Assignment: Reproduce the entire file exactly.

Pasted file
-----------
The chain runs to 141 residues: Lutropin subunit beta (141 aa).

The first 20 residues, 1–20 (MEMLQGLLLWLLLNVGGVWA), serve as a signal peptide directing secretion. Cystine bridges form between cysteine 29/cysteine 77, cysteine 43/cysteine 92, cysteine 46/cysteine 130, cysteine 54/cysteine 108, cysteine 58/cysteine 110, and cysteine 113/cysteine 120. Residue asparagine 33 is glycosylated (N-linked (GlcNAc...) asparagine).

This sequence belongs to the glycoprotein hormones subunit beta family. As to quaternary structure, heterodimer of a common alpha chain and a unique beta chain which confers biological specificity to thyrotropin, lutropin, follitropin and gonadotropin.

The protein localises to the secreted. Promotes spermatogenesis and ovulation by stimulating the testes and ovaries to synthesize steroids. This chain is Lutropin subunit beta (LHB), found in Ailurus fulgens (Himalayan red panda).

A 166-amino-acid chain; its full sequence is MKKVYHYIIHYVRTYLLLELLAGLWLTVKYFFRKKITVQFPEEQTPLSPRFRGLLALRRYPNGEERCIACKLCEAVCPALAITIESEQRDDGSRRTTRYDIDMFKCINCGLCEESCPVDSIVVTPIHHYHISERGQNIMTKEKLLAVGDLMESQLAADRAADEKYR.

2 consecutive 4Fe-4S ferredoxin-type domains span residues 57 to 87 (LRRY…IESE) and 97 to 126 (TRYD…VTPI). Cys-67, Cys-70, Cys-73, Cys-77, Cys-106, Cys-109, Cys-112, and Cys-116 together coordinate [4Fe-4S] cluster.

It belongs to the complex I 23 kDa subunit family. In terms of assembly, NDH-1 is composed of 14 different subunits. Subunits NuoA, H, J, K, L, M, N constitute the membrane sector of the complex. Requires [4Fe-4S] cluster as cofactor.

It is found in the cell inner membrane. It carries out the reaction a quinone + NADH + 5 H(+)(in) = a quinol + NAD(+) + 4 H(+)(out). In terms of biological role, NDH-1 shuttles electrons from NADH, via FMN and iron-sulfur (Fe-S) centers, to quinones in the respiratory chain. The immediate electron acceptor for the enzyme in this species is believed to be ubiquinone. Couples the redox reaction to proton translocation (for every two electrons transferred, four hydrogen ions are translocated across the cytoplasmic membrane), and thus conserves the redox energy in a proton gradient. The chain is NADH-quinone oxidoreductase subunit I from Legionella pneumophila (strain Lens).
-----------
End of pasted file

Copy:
The chain runs to 141 residues: Lutropin subunit beta (141 aa).

The first 20 residues, 1–20 (MEMLQGLLLWLLLNVGGVWA), serve as a signal peptide directing secretion. Cystine bridges form between cysteine 29/cysteine 77, cysteine 43/cysteine 92, cysteine 46/cysteine 130, cysteine 54/cysteine 108, cysteine 58/cysteine 110, and cysteine 113/cysteine 120. Residue asparagine 33 is glycosylated (N-linked (GlcNAc...) asparagine).

This sequence belongs to the glycoprotein hormones subunit beta family. As to quaternary structure, heterodimer of a common alpha chain and a unique beta chain which confers biological specificity to thyrotropin, lutropin, follitropin and gonadotropin.

The protein localises to the secreted. Promotes spermatogenesis and ovulation by stimulating the testes and ovaries to synthesize steroids. This chain is Lutropin subunit beta (LHB), found in Ailurus fulgens (Himalayan red panda).

A 166-amino-acid chain; its full sequence is MKKVYHYIIHYVRTYLLLELLAGLWLTVKYFFRKKITVQFPEEQTPLSPRFRGLLALRRYPNGEERCIACKLCEAVCPALAITIESEQRDDGSRRTTRYDIDMFKCINCGLCEESCPVDSIVVTPIHHYHISERGQNIMTKEKLLAVGDLMESQLAADRAADEKYR.

2 consecutive 4Fe-4S ferredoxin-type domains span residues 57 to 87 (LRRY…IESE) and 97 to 126 (TRYD…VTPI). Cys-67, Cys-70, Cys-73, Cys-77, Cys-106, Cys-109, Cys-112, and Cys-116 together coordinate [4Fe-4S] cluster.

It belongs to the complex I 23 kDa subunit family. In terms of assembly, NDH-1 is composed of 14 different subunits. Subunits NuoA, H, J, K, L, M, N constitute the membrane sector of the complex. Requires [4Fe-4S] cluster as cofactor.

It is found in the cell inner membrane. It carries out the reaction a quinone + NADH + 5 H(+)(in) = a quinol + NAD(+) + 4 H(+)(out). In terms of biological role, NDH-1 shuttles electrons from NADH, via FMN and iron-sulfur (Fe-S) centers, to quinones in the respiratory chain. The immediate electron acceptor for the enzyme in this species is believed to be ubiquinone. Couples the redox reaction to proton translocation (for every two electrons transferred, four hydrogen ions are translocated across the cytoplasmic membrane), and thus conserves the redox energy in a proton gradient. The chain is NADH-quinone oxidoreductase subunit I from Legionella pneumophila (strain Lens).